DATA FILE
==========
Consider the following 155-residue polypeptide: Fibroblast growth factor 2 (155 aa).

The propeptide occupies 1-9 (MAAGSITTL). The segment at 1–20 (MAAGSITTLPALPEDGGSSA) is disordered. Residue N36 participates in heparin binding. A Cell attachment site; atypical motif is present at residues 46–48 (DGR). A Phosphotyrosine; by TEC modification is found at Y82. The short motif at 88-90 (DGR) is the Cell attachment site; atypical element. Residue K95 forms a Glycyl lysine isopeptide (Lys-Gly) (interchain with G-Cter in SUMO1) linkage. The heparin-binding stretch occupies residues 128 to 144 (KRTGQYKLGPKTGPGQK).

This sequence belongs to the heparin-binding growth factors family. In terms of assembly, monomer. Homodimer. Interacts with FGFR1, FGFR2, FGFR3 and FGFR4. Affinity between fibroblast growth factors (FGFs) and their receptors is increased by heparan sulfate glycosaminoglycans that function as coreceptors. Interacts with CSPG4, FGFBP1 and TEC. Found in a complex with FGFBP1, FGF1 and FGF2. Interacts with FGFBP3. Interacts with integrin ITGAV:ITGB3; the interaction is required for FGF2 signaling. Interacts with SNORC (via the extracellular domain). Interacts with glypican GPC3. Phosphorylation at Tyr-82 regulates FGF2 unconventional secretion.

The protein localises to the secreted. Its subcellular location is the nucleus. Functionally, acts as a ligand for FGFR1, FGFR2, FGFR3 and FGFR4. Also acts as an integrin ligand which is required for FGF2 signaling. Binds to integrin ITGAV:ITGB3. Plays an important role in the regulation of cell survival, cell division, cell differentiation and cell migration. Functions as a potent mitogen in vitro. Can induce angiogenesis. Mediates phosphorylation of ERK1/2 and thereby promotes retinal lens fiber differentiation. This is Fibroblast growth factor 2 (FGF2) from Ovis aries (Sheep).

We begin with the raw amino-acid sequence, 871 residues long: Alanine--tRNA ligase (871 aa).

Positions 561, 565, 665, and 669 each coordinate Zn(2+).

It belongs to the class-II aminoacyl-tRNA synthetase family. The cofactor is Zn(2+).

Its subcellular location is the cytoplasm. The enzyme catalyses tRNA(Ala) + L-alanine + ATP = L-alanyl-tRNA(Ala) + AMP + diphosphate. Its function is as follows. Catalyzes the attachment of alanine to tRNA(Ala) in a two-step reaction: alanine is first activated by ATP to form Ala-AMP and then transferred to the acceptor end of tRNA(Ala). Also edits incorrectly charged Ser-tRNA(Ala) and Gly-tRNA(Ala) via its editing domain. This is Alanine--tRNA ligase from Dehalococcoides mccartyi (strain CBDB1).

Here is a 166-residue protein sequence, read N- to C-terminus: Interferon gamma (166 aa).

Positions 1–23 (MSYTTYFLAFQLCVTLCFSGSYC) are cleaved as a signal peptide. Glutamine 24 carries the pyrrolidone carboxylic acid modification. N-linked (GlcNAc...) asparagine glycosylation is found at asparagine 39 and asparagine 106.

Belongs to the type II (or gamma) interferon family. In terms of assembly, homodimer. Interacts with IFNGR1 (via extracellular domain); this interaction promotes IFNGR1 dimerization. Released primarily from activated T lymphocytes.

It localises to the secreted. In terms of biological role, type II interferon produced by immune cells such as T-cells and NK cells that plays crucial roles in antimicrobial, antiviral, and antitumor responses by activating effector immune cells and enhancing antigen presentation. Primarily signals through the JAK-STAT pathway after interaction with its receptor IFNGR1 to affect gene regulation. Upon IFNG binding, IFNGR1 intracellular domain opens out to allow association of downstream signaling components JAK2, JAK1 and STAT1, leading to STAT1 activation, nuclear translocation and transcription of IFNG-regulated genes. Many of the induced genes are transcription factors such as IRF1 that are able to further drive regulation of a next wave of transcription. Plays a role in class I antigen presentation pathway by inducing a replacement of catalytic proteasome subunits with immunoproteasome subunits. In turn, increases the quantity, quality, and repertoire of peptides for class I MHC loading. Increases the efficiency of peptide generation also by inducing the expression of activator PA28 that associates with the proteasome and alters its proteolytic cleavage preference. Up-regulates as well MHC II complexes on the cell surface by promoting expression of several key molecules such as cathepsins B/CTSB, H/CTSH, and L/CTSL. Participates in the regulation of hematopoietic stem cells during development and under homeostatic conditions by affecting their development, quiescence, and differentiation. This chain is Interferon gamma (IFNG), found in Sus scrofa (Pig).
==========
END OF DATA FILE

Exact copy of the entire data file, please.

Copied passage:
Consider the following 155-residue polypeptide: Fibroblast growth factor 2 (155 aa).

The propeptide occupies 1-9 (MAAGSITTL). The segment at 1–20 (MAAGSITTLPALPEDGGSSA) is disordered. Residue N36 participates in heparin binding. A Cell attachment site; atypical motif is present at residues 46–48 (DGR). A Phosphotyrosine; by TEC modification is found at Y82. The short motif at 88-90 (DGR) is the Cell attachment site; atypical element. Residue K95 forms a Glycyl lysine isopeptide (Lys-Gly) (interchain with G-Cter in SUMO1) linkage. The heparin-binding stretch occupies residues 128 to 144 (KRTGQYKLGPKTGPGQK).

This sequence belongs to the heparin-binding growth factors family. In terms of assembly, monomer. Homodimer. Interacts with FGFR1, FGFR2, FGFR3 and FGFR4. Affinity between fibroblast growth factors (FGFs) and their receptors is increased by heparan sulfate glycosaminoglycans that function as coreceptors. Interacts with CSPG4, FGFBP1 and TEC. Found in a complex with FGFBP1, FGF1 and FGF2. Interacts with FGFBP3. Interacts with integrin ITGAV:ITGB3; the interaction is required for FGF2 signaling. Interacts with SNORC (via the extracellular domain). Interacts with glypican GPC3. Phosphorylation at Tyr-82 regulates FGF2 unconventional secretion.

The protein localises to the secreted. Its subcellular location is the nucleus. Functionally, acts as a ligand for FGFR1, FGFR2, FGFR3 and FGFR4. Also acts as an integrin ligand which is required for FGF2 signaling. Binds to integrin ITGAV:ITGB3. Plays an important role in the regulation of cell survival, cell division, cell differentiation and cell migration. Functions as a potent mitogen in vitro. Can induce angiogenesis. Mediates phosphorylation of ERK1/2 and thereby promotes retinal lens fiber differentiation. This is Fibroblast growth factor 2 (FGF2) from Ovis aries (Sheep).

We begin with the raw amino-acid sequence, 871 residues long: Alanine--tRNA ligase (871 aa).

Positions 561, 565, 665, and 669 each coordinate Zn(2+).

It belongs to the class-II aminoacyl-tRNA synthetase family. The cofactor is Zn(2+).

Its subcellular location is the cytoplasm. The enzyme catalyses tRNA(Ala) + L-alanine + ATP = L-alanyl-tRNA(Ala) + AMP + diphosphate. Its function is as follows. Catalyzes the attachment of alanine to tRNA(Ala) in a two-step reaction: alanine is first activated by ATP to form Ala-AMP and then transferred to the acceptor end of tRNA(Ala). Also edits incorrectly charged Ser-tRNA(Ala) and Gly-tRNA(Ala) via its editing domain. This is Alanine--tRNA ligase from Dehalococcoides mccartyi (strain CBDB1).

Here is a 166-residue protein sequence, read N- to C-terminus: Interferon gamma (166 aa).

Positions 1–23 (MSYTTYFLAFQLCVTLCFSGSYC) are cleaved as a signal peptide. Glutamine 24 carries the pyrrolidone carboxylic acid modification. N-linked (GlcNAc...) asparagine glycosylation is found at asparagine 39 and asparagine 106.

Belongs to the type II (or gamma) interferon family. In terms of assembly, homodimer. Interacts with IFNGR1 (via extracellular domain); this interaction promotes IFNGR1 dimerization. Released primarily from activated T lymphocytes.

It localises to the secreted. In terms of biological role, type II interferon produced by immune cells such as T-cells and NK cells that plays crucial roles in antimicrobial, antiviral, and antitumor responses by activating effector immune cells and enhancing antigen presentation. Primarily signals through the JAK-STAT pathway after interaction with its receptor IFNGR1 to affect gene regulation. Upon IFNG binding, IFNGR1 intracellular domain opens out to allow association of downstream signaling components JAK2, JAK1 and STAT1, leading to STAT1 activation, nuclear translocation and transcription of IFNG-regulated genes. Many of the induced genes are transcription factors such as IRF1 that are able to further drive regulation of a next wave of transcription. Plays a role in class I antigen presentation pathway by inducing a replacement of catalytic proteasome subunits with immunoproteasome subunits. In turn, increases the quantity, quality, and repertoire of peptides for class I MHC loading. Increases the efficiency of peptide generation also by inducing the expression of activator PA28 that associates with the proteasome and alters its proteolytic cleavage preference. Up-regulates as well MHC II complexes on the cell surface by promoting expression of several key molecules such as cathepsins B/CTSB, H/CTSH, and L/CTSL. Participates in the regulation of hematopoietic stem cells during development and under homeostatic conditions by affecting their development, quiescence, and differentiation. This chain is Interferon gamma (IFNG), found in Sus scrofa (Pig).